Saturday, April 20, 2024
03:52 AM (GMT +5)

Go Back   CSS Forums > CSS Optional subjects > Group II > Pure Mathematics

Reply Share Thread: Submit Thread to Facebook Facebook     Submit Thread to Twitter Twitter     Submit Thread to Google+ Google+    
LinkBack Thread Tools Search this Thread
Old Tuesday, June 27, 2006
Junior Member
Join Date: Jun 2006
Location: Hyderabad Pak
Posts: 26
Thanks: 44
Thanked 14 Times in 10 Posts
abrowaqas is on a distinguished road
Default Pure Maths

Always we have given the COMPOSITE FUNCTIONS in that format i-e

f= something
g= something

and then we have to find "fog" and "gof" .....

but never in any book .. . composite functions are given then we have to find original functions...... i -e

fog= something
gof= something


...... if somebody have any idea about this problem then please discuss.....

Reply With Quote
Old Saturday, July 01, 2006
Join Date: May 2006
Posts: 54
Thanks: 0
Thanked 1 Time in 1 Post
elementofsurprize is on a distinguished road
Default One Approach

One approach can be this. We start with given: g(f(x))= something.

Now, we easily conclude: Dom(g(f(x))=Dom(f(x))
Range(g(f(x))=Range(g(y)) (assuming that g is defined over y)

Keeping this in mind we can arbitrarily make two functions out of the given g(f(x)) function so that all the variables are grouped in one function which we will call f(x) and the whole will be g(f(x)).

For example: Given: g(f(x))=3x^2-2x-9. (^ stands for power)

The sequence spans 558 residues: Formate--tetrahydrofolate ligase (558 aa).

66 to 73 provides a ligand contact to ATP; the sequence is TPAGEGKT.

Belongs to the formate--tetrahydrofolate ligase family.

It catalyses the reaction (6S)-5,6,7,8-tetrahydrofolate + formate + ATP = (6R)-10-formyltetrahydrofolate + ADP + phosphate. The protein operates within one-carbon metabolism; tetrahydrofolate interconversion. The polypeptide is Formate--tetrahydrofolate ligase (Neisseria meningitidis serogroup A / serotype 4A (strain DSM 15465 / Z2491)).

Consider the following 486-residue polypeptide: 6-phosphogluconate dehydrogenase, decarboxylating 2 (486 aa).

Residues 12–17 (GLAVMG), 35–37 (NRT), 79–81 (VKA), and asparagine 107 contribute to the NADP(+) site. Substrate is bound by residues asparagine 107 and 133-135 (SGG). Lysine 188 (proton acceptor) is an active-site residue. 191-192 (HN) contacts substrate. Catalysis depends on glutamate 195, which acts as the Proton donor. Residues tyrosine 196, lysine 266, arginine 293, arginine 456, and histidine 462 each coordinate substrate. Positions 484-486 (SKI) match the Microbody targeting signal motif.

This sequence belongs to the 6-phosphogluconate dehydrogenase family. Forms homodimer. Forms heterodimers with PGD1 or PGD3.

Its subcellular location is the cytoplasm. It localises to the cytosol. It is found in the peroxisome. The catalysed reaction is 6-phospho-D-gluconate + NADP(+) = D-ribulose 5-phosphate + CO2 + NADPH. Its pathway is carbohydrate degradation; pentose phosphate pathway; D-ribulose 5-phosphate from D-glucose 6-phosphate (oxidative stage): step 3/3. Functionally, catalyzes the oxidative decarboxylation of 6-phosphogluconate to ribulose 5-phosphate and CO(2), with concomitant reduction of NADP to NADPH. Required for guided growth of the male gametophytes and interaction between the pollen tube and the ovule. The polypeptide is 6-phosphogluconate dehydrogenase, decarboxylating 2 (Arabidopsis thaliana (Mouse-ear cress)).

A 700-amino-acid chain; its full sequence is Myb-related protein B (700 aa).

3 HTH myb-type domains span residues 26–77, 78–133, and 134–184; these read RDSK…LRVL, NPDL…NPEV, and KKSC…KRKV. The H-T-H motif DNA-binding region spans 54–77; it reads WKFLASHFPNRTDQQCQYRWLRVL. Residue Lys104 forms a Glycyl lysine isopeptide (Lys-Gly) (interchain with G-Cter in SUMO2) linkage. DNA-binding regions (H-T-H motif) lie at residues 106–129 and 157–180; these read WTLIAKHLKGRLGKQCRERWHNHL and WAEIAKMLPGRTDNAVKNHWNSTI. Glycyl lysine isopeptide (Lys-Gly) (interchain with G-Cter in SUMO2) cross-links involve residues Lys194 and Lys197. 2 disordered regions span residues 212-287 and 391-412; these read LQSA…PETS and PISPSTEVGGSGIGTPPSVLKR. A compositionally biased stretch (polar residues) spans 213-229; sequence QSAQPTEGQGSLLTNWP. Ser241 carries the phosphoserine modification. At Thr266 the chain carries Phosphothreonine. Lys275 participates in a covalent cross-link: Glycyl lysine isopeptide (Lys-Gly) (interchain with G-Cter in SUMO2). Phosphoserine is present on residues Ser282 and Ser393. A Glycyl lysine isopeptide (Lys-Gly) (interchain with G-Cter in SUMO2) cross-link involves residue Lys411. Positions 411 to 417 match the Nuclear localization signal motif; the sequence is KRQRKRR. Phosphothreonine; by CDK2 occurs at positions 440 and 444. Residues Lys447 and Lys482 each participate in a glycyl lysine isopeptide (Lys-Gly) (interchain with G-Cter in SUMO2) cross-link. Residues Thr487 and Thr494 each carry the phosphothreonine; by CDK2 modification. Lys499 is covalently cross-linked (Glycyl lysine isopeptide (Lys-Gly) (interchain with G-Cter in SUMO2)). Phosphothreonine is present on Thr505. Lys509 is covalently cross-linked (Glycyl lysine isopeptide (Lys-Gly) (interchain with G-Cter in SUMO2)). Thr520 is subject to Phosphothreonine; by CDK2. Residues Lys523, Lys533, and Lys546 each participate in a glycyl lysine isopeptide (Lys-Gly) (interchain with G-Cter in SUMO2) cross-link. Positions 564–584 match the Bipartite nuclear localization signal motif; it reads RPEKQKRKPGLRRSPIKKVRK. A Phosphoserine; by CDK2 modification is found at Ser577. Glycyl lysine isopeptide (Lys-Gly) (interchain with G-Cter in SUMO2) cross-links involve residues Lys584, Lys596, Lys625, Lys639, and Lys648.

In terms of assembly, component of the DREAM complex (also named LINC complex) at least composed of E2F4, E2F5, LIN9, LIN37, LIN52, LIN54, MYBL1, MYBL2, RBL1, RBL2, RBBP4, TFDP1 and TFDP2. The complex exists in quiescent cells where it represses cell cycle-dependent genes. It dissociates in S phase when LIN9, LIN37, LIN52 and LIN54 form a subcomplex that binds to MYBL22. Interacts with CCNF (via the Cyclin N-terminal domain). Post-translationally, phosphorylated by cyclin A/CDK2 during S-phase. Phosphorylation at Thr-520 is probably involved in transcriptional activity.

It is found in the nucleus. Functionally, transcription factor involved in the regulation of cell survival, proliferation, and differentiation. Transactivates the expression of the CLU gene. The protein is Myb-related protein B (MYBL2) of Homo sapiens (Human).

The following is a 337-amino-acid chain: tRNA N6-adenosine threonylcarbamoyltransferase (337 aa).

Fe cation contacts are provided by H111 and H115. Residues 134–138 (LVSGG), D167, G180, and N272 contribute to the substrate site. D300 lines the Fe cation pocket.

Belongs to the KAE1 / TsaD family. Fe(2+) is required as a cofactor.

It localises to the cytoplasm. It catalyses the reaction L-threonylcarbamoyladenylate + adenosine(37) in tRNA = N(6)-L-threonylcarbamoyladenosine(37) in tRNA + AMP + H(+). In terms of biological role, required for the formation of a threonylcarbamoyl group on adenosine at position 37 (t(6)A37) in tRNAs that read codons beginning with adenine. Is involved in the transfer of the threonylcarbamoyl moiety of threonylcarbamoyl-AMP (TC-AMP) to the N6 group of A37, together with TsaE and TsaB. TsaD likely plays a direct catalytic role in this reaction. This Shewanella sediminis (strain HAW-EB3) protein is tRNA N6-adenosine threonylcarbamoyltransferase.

We can arbitrarily say, f(x)=3x^2-2x. So g(y)=y-9#

Now, if we are given some conditions regarding the functions f or g then we can't break g(f(x)) arbitratily. We have to break it in a way that the conditions for f and g are also satisfied.

I hope this helps you. If there are questions then I am interested too.
Smyler wyth nyfe undur the cloke
Reply With Quote
Old Saturday, July 22, 2006
Junior Member
Join Date: Jul 2006
Posts: 1
Thanks: 0
Thanked 1 Time in 1 Post
Ashher is on a distinguished road
Default Composition functions

MR. ElementOf surprise!
u have written a thing which is mathematically incorrect.
if g(f(x)) = something ...that does not imply that dom (g (f(x)) = dom (f(x)).
Consider the following counter example.....
Let f(x) = x^2. then Dom (g(f(x)) = postive real numbers and zero...however dom(f(x)) = All real numbers.
Reply With Quote
The Following User Says Thank You to Ashher For This Useful Post:
Ambreen Nasir (Saturday, October 10, 2009)

Thread Tools Search this Thread
Search this Thread:

Advanced Search

Posting Rules
You may not post new threads
You may not post replies
You may not post attachments
You may not edit your posts

BB code is On
Smilies are On
[IMG] code is On
HTML code is Off
Trackbacks are On
Pingbacks are On
Refbacks are On

Similar Threads
Thread Thread Starter Forum Replies Last Post
App Maths 2010 Dolokhov Applied Mathematics 39 Wednesday, November 18, 2009 05:17 PM
The Secrets of Water in Quran Hurriah Islam 0 Wednesday, November 14, 2007 12:45 AM
Office - Maths 100% Mr Ghayas Humorous, Inspirational and General Stuff 0 Saturday, May 13, 2006 12:10 AM

CSS Forum on Facebook Follow CSS Forum on Twitter

Disclaimer: All messages made available as part of this discussion group (including any bulletin boards and chat rooms) and any opinions, advice, statements or other information contained in any messages posted or transmitted by any third party are the responsibility of the author of that message and not of (unless is specifically identified as the author of the message). The fact that a particular message is posted on or transmitted using this web site does not mean that CSSForum has endorsed that message in any way or verified the accuracy, completeness or usefulness of any message. We encourage visitors to the forum to report any objectionable message in site feedback. This forum is not monitored 24/7.

Sponsors: ArgusVision   vBulletin, Copyright ©2000 - 2024, Jelsoft Enterprises Ltd.